Commercial Litigation and Arbitration

Expert Spoliation — Sanctions — Loss on the Merits

The patent dispute in ClearValue, Inc. v. Pearl River Polymers, Inc., 2007 U.S. Dist. LEXIS 46919 (E.D. Tex. June 28, 2007), turned on the question whether the defendant’s products had a high molecular weight. At trial, the plaintiffs presented no evidence of any tests showing that the products had a high molecular weight (instead, plaintiffs relied on marketing materials prepared by the defendant that stated that the products had a molecular weight in excess of one million). On cross-examination of plaintiffs’ expert on the third day of trial, the plantiffs' expert admitted that he had reviewed an unproduced molecular weight test showing that the products did not have a high molecular weight. Ordered by the Court to produce the testing, the plaintiffs produced two hitherto hidden tests. District Judge Leonard Davis found that both of the plaintiffs (the corporation and its principal, the inventor) and the plaintiffs’ supervising counsel ‛engaged in a willful, bad faith concealment of highly relevant, discoverable information from [defendant] which severely prejudiced [defendant].“ Pursuant Fed.R.Civ.P. 37 and the inherent power of the court, Judge Davis struck the plaintiffs’ pleadings, including their reply to the defendant’s counterclaim of patent invalidity, and order them — and their supervising (not litigation) counsel — to pay the defendant’s attorneys' fees incurred in the almost two years following the plaintiffs’ expert’s review of the unproduced reports. Quote of note:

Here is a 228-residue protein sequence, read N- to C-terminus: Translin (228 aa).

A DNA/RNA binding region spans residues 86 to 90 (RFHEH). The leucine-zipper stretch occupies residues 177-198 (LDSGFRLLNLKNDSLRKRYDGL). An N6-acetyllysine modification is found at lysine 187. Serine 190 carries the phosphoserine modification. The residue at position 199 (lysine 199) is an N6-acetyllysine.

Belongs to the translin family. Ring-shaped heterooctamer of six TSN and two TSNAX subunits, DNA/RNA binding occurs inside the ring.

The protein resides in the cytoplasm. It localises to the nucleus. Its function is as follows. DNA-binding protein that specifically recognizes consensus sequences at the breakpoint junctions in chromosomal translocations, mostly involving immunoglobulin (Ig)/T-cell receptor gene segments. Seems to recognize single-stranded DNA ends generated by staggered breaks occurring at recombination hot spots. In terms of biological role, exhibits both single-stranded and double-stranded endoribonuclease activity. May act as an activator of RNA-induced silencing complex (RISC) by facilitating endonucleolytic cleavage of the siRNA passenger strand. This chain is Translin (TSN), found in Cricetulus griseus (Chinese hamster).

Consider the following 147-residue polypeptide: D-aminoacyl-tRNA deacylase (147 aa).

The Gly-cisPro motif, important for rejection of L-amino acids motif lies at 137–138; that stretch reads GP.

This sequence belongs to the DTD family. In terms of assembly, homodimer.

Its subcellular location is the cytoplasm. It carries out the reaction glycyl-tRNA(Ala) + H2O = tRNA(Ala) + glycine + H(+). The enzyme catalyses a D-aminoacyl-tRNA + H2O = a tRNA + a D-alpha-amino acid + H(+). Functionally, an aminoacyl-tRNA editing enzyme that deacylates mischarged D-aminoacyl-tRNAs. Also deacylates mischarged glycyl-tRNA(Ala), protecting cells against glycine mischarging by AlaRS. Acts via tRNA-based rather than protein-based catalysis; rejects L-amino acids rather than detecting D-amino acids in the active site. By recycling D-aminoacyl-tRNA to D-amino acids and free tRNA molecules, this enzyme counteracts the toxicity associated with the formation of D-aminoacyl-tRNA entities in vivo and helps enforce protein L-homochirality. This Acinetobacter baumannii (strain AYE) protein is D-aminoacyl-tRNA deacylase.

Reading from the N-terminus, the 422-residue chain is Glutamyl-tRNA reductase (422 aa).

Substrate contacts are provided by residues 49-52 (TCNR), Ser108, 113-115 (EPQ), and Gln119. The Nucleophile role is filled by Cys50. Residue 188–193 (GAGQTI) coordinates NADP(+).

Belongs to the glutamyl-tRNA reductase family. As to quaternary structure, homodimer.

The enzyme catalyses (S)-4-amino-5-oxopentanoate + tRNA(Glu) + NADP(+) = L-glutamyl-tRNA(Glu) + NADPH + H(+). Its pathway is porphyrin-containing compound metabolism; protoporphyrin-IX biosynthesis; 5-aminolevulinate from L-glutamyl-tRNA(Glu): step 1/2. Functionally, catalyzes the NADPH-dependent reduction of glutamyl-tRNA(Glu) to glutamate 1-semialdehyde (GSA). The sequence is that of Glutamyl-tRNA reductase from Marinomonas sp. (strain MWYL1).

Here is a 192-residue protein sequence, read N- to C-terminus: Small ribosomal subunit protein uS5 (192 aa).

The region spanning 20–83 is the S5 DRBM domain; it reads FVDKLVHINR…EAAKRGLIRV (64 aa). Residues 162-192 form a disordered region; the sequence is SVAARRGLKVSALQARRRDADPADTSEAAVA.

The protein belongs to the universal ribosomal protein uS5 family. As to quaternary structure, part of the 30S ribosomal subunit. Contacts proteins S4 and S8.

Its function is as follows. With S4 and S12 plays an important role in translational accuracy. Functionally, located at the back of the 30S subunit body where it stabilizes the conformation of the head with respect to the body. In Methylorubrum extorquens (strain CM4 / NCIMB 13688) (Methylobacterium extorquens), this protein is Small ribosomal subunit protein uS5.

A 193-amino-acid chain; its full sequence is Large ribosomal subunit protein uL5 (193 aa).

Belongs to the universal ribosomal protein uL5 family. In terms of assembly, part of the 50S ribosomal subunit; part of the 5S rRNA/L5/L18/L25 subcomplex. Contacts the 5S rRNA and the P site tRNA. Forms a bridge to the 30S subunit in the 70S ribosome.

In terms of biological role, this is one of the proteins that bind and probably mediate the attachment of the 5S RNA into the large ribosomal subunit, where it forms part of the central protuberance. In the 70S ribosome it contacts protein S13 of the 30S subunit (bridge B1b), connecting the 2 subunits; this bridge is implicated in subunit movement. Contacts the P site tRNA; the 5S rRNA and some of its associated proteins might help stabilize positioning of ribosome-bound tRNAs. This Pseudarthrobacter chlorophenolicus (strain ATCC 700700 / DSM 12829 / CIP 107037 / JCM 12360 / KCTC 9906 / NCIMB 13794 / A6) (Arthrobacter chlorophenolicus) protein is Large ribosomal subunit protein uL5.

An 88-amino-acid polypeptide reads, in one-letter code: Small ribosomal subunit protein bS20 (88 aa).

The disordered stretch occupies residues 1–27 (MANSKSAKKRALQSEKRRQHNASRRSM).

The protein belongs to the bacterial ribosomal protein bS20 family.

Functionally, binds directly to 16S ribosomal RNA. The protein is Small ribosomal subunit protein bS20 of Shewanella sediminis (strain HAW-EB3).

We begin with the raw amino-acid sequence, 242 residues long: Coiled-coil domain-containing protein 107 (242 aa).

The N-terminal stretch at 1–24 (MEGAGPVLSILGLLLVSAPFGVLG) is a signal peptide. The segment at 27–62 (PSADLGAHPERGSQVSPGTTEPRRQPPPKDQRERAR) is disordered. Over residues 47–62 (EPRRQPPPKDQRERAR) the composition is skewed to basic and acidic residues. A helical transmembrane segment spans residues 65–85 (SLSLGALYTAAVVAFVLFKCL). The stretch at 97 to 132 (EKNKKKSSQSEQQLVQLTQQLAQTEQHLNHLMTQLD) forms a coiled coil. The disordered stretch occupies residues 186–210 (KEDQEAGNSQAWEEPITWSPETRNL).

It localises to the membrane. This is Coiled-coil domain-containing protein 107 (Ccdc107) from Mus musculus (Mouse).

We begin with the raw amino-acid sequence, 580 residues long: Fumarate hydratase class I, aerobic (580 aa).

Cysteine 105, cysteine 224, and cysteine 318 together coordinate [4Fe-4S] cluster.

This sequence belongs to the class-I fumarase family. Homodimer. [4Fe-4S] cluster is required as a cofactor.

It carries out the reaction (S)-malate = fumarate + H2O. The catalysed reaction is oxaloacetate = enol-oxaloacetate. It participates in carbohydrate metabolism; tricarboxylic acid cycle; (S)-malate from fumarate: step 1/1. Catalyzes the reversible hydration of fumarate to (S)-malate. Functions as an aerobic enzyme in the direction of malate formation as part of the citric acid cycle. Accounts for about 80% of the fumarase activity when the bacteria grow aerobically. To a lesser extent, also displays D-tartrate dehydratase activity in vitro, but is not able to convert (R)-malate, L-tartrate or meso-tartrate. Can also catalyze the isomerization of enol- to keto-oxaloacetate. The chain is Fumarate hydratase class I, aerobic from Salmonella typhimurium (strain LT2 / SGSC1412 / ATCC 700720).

Civil litigation in this country is conducted on an honor system. ... Each side must trust that the other has not withheld or destroyed the proverbial smoking gun. When one side intentionally violates this honor code, it damages not only the opposing party but the legal profession as a whole and the entire system of civil justice.

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